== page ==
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maidu

University And College Education Over-Rated

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We were not discussing slackards Scott. You basically pointed to teachers who were grumbly about their surroundings and ever-changing circumstances, they theoretically could be the BEST teachers in the lot.

If the salary were commensurate with the expectations and a respectable wage, then the pool of qualified teachers would increase.

So, in other words....YOU GET WHAT YOU PAY FOR! thumbsup.gifcheesy.gif

Maybe you out to have gone for the Philosophy degree Scott. Analytical thinking obviously not your strong suit. ED not strong in analytical skills but great for teaching children for LESS MONEY than working @ McD's - no doubt.

There is no worse degree, a degree that prepares one for absolutely nothing save for teaching children - than the ED degree. What is worse, a person that gets an MA / Ed. In the US the only purpose for this is Elementary School (K-8) administration. Leave that environment and you too will be asking - Fries with that??!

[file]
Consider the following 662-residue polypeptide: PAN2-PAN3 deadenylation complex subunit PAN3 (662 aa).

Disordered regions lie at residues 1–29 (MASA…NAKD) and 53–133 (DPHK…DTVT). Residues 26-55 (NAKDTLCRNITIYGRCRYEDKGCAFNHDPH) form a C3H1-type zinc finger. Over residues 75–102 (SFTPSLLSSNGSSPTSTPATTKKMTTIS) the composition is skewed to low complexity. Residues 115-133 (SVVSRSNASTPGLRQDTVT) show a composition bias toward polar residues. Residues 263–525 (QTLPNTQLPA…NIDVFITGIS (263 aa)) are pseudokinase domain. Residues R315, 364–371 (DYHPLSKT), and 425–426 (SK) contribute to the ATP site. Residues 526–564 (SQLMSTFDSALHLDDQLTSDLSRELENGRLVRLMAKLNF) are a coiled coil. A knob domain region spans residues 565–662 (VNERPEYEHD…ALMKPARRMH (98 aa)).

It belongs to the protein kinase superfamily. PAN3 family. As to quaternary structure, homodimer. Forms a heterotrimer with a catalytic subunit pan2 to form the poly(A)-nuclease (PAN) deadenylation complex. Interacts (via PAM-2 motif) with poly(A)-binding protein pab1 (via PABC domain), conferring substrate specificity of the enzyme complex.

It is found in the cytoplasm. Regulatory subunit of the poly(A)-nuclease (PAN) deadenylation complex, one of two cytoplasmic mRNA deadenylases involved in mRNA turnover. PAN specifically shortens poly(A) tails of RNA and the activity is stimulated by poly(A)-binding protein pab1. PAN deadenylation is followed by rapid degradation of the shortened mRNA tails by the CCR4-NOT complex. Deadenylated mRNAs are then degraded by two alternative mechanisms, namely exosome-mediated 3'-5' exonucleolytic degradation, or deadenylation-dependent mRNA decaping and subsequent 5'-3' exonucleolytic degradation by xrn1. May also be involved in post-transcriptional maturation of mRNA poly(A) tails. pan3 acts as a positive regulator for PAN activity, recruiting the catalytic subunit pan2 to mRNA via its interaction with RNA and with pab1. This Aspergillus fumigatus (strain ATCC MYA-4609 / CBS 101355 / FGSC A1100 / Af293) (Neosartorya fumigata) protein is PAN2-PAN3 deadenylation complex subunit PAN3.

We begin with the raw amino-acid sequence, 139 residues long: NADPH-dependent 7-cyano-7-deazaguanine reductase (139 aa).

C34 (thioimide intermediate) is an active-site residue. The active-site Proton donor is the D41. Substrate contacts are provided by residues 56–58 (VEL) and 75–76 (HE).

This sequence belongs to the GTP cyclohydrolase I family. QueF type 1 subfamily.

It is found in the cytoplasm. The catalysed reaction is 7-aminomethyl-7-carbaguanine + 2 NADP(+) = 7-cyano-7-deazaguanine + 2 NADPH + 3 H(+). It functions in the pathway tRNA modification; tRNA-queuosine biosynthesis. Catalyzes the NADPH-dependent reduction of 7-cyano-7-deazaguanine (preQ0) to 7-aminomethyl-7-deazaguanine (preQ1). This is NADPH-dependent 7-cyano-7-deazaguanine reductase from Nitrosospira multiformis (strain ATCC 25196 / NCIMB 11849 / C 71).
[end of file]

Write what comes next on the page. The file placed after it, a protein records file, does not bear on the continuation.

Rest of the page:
Edited by bangkokburning

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No, I haven't read all the books you've read,

Beside the point. Only the essential works relating to the topic you're expounding would be sufficient.

Well DUH-uh, what you're left with then, arguing a topic with such momentous global implications, is merely--hot air. Nothin' like knockin' back a few Changs and lettin' it rip, eh?

and you haven't read all the books I've read.

You mean, like, Bart Simpson's Guide To Life? Heh.

I've read a few dozen hyper-intellectual books - yet most go through me like beer through a barfly.

Because you innately KNOW already. Of course you do. Just born that way, fortunately. Rest of us should just take your word for it. University educations are useless!

Good ol' barefoot philosophy--all one needs really.

IGNORANCE IS STRENGTH



--1984

Edited by JSixpack

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We were not discussing slackards Scott. You basically pointed to teachers who were grumbly about their surroundings and ever-changing circumstances, they theoretically could be the BEST teachers in the lot.

If the salary were commensurate with the expectations and a respectable wage, then the pool of qualified teachers would increase.

So, in other words....YOU GET WHAT YOU PAY FOR! thumbsup.gifcheesy.gif

Maybe you out to have gone for the Philosophy degree Scott. Analytical thinking obviously not your strong suit. ED not strong in analytical skills but great for teaching children for LESS MONEY than working @ McD's - no doubt.

There is no worse degree, a degree that prepares one for absolutely nothing save for teaching children - than the ED degree. What is worse, a person that gets an MA / Ed. In the US the only purpose for this is Elementary School (K-8) administration. Leave that environment and you too will be asking - Fries with that??!